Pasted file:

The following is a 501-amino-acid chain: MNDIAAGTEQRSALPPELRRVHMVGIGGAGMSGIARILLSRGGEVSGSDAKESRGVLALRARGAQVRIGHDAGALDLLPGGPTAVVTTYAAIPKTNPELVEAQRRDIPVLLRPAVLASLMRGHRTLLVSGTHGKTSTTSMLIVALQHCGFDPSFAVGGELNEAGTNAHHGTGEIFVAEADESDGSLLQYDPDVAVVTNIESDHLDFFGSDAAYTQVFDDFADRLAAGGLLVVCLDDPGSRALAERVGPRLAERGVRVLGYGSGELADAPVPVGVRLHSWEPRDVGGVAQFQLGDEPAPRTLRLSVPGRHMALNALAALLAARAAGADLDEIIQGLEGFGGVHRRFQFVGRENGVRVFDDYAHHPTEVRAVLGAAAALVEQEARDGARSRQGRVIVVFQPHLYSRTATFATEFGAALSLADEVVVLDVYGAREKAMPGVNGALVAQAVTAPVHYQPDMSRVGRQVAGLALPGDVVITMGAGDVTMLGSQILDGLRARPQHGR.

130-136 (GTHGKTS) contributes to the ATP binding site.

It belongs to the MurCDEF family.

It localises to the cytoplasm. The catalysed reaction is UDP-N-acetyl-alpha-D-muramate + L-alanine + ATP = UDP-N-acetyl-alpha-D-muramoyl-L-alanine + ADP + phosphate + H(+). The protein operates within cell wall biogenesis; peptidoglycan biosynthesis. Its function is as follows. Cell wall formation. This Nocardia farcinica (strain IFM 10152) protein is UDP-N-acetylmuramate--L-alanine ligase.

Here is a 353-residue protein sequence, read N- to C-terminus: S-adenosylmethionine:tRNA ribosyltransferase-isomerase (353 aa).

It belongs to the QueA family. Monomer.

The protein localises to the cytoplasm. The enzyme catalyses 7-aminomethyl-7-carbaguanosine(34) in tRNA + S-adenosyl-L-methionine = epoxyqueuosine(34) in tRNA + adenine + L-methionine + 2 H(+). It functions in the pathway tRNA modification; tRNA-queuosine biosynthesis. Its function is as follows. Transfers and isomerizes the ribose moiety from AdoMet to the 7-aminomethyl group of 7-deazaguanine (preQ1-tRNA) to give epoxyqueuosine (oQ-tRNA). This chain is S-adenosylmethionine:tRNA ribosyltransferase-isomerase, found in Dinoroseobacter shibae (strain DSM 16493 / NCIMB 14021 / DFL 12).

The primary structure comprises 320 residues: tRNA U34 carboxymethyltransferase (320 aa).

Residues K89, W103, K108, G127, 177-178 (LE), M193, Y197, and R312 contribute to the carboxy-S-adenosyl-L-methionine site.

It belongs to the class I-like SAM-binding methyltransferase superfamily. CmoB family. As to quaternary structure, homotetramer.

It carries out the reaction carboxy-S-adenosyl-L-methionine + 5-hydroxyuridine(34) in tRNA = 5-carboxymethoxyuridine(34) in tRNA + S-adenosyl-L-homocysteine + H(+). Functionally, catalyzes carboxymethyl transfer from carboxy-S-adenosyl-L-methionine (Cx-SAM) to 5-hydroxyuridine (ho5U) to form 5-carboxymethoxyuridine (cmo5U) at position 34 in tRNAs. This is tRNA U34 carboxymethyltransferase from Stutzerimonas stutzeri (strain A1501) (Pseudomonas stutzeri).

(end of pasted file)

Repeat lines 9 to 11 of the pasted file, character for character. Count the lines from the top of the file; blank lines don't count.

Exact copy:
Residues K89, W103, K108, G127, 177-178 (LE), M193, Y197, and R312 contribute to the carboxy-S-adenosyl-L-methionine site.

It belongs to the class I-like SAM-binding methyltransferase superfamily. CmoB family. As to quaternary structure, homotetramer.

It carries out the reaction carboxy-S-adenosyl-L-methionine + 5-hydroxyuridine(34) in tRNA = 5-carboxymethoxyuridine(34) in tRNA + S-adenosyl-L-homocysteine + H(+). Functionally, catalyzes carboxymethyl transfer from carboxy-S-adenosyl-L-methionine (Cx-SAM) to 5-hydroxyuridine (ho5U) to form 5-carboxymethoxyuridine (cmo5U) at position 34 in tRNAs. This is tRNA U34 carboxymethyltransferase from Stutzerimonas stutzeri (strain A1501) (Pseudomonas stutzeri).